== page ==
Exactly. And, and one of the, one of the more valuable groups we network with is the the trade groups. So at that point, we're dealing directly with the business owners. So that's a little bit easier to get through. One of the things that that I use as a rule of thumb is if you if you act like a salesman, you're going to be treated like a salesman. So whenever I'm doing any networking, I'm never selling, not not hard selling, I'm educating. I'm offering information. But the most important thing I do when I'm networking is I'm listening, I'm letting people talk about themselves and their businesses, because let's face it, that's their favorite topic. So might as well talk about their favorite topic.
Wow, I love that. So I'm going to say that again. If you're acting like a salesperson, you're going to get treated like a sales person. Absolutely, we met today. That is that is really, really good stuff. Because I, I like it. I love events, I love connecting with people. Local networking events have been kind of hit and miss for me, I feel like, you know, maybe I need to make sure that I go to the right ones that have, you know, more than just, well, a lot of sales people. 8:25 Well, the challenge with local networking events is there, they're not they're not there, in my opinion, to primarily get business, they're there to pay the community dues, for lack of better words, show that you are willing to put into the community, that you're a team player, that you care about the community. That's what it's there for. It's for visibility. Every once in a while you're going to get a big fish that goes in there. We're a member of a local chamber, and we picked up an account that basically, you know, through the chamber, that that it pays for our chamber membership for a lifetime. And so I mean, why wouldn't I do that. So you never know who you're going to meet at the events. It's also a great place to rehearse your 32nd spiel or, you know, whatever it is that you're going to use your your hook to capture somebody's attention, because, you know, like, like you said, sometimes at local networking events, you're not going to get a lot of traction if you're especially offering a high ticket service like we are. But it is a it's a safe place to practice that. And if if you give your 32nd hook and people don't latch on, then you got to change it and change it until you find that you're giving something that people latch on to.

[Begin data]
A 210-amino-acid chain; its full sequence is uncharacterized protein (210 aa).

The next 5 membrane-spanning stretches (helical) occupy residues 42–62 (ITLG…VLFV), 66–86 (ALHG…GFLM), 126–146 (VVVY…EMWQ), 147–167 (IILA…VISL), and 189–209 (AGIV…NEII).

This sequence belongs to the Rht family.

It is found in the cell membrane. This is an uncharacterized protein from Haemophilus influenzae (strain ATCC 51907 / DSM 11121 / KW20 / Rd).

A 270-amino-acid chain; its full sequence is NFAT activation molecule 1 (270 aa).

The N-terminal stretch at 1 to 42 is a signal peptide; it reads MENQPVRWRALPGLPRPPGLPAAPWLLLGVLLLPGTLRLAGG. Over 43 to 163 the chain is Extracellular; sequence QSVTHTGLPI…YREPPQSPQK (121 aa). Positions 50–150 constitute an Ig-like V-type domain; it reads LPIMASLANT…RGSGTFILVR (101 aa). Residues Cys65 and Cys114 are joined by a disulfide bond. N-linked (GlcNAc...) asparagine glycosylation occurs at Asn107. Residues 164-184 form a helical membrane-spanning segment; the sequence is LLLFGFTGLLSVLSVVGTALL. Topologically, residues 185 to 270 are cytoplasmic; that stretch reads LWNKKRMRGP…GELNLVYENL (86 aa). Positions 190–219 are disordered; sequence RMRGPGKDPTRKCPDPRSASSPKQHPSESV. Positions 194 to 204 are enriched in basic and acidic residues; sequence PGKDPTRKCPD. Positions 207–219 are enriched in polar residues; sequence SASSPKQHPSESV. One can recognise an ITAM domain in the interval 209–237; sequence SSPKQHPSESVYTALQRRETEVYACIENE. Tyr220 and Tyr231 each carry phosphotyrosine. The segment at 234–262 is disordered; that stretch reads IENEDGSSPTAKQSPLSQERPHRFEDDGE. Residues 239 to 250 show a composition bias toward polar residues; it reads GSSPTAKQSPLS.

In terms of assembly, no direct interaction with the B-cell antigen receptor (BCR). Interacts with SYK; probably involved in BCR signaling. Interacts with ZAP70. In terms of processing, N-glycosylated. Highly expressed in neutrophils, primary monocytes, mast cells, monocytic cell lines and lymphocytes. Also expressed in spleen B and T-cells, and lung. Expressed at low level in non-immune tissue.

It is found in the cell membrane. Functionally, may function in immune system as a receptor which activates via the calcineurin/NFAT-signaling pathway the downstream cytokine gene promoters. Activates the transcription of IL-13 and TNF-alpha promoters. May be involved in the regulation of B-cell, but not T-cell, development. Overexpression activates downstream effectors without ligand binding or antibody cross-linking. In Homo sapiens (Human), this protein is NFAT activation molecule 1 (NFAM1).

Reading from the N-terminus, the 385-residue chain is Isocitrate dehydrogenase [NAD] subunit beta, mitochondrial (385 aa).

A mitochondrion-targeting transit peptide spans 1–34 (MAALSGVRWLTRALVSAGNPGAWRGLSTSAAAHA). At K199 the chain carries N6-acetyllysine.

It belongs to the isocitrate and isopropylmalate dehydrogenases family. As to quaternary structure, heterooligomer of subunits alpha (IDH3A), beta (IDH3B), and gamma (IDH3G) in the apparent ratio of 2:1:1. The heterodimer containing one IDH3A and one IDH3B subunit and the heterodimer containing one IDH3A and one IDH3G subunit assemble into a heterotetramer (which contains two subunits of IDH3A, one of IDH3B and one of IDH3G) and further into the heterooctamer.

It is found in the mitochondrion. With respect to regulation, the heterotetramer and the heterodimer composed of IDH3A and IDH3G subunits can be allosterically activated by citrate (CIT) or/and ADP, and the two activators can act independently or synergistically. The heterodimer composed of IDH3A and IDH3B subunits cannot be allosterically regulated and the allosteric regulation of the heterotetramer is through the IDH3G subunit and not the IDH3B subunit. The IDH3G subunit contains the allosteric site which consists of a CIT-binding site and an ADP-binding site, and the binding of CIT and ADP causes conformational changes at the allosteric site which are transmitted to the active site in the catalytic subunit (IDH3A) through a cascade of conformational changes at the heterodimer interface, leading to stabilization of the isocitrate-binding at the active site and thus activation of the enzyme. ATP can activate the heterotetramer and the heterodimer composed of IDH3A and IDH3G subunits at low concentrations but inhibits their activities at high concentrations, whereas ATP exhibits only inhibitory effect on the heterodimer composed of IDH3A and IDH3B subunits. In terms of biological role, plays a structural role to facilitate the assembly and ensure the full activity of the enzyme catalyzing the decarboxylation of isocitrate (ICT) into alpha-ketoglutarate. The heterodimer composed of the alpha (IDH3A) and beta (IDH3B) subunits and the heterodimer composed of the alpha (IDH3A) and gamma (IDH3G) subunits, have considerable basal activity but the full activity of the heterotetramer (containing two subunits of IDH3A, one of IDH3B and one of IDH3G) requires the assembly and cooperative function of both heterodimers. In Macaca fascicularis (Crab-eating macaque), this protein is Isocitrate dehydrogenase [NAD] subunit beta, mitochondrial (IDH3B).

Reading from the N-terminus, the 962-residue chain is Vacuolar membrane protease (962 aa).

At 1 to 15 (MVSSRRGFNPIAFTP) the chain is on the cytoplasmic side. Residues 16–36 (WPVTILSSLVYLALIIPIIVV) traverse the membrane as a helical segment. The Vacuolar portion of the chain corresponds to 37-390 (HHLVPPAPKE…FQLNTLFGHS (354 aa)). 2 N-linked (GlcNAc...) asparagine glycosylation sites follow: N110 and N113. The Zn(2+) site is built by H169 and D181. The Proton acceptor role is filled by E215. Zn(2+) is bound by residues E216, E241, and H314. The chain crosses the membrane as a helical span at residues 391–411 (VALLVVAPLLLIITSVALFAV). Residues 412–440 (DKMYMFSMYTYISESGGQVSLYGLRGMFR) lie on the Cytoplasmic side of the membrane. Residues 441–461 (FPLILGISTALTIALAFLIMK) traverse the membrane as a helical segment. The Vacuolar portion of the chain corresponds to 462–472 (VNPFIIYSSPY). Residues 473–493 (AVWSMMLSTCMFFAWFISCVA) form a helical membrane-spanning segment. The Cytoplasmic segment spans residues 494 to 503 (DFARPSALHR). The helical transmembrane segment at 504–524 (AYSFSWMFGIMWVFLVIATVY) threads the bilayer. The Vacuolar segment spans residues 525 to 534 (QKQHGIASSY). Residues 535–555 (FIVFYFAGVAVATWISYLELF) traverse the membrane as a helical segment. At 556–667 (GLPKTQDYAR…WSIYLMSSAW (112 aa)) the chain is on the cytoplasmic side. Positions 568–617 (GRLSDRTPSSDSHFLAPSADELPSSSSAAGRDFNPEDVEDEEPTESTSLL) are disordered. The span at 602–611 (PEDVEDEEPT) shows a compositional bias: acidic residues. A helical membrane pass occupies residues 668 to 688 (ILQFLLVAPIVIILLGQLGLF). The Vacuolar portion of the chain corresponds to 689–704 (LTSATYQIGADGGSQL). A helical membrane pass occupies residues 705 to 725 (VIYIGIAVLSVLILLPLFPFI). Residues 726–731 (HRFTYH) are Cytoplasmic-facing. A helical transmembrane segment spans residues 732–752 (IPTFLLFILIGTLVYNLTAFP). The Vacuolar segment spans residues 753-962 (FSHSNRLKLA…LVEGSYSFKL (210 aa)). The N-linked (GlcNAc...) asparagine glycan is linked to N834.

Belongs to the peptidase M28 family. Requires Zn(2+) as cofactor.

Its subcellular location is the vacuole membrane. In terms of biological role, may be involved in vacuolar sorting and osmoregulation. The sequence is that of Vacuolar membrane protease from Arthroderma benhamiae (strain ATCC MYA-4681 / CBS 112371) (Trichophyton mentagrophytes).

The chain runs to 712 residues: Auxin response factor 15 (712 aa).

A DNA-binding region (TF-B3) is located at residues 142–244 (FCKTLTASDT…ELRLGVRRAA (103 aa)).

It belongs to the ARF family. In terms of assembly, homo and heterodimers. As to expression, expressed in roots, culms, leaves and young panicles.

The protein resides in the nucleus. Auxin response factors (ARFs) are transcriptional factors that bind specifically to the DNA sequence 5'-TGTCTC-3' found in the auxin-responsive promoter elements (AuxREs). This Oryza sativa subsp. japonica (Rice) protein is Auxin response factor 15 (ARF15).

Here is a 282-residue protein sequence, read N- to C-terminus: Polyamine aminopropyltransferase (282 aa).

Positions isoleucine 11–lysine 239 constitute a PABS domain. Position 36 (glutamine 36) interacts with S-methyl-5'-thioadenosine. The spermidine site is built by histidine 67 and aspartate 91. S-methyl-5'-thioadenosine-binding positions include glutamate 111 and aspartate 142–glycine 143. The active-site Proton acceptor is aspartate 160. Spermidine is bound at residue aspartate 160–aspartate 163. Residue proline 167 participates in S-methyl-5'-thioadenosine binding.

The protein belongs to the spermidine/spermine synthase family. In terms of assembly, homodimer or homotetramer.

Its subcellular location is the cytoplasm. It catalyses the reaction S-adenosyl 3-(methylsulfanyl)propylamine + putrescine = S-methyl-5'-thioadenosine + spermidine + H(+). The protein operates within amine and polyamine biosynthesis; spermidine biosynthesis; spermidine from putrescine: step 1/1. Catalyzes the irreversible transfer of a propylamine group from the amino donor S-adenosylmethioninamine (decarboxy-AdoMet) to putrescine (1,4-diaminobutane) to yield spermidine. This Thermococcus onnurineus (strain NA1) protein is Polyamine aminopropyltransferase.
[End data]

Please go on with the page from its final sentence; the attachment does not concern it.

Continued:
I love it. I love it. Well, Angel Rojas, you're the Founder and CEO of DataCorps Tech Services, Tech Solutions, excuse me, in Tampa, your website, Angel, what's your website, datacorps.com. DATACORPS.COM, kind of like Army Corps of Engineers and Marine Corps. It's a good domain name. You must have gotten that a while ago.
Well, it used to be datacorpsonline.com and somebody else had data core and they went out of business and I was monitoring it. I pounced on it. It cost me more than a domain should cost but it was advantageous for us to get it so so we got that was my birthday present actually, one year is fine. Very nice.
Angel, thank you so much for joining us.
Thanks, Josh. I appreciate it. Thanks for the opportunity.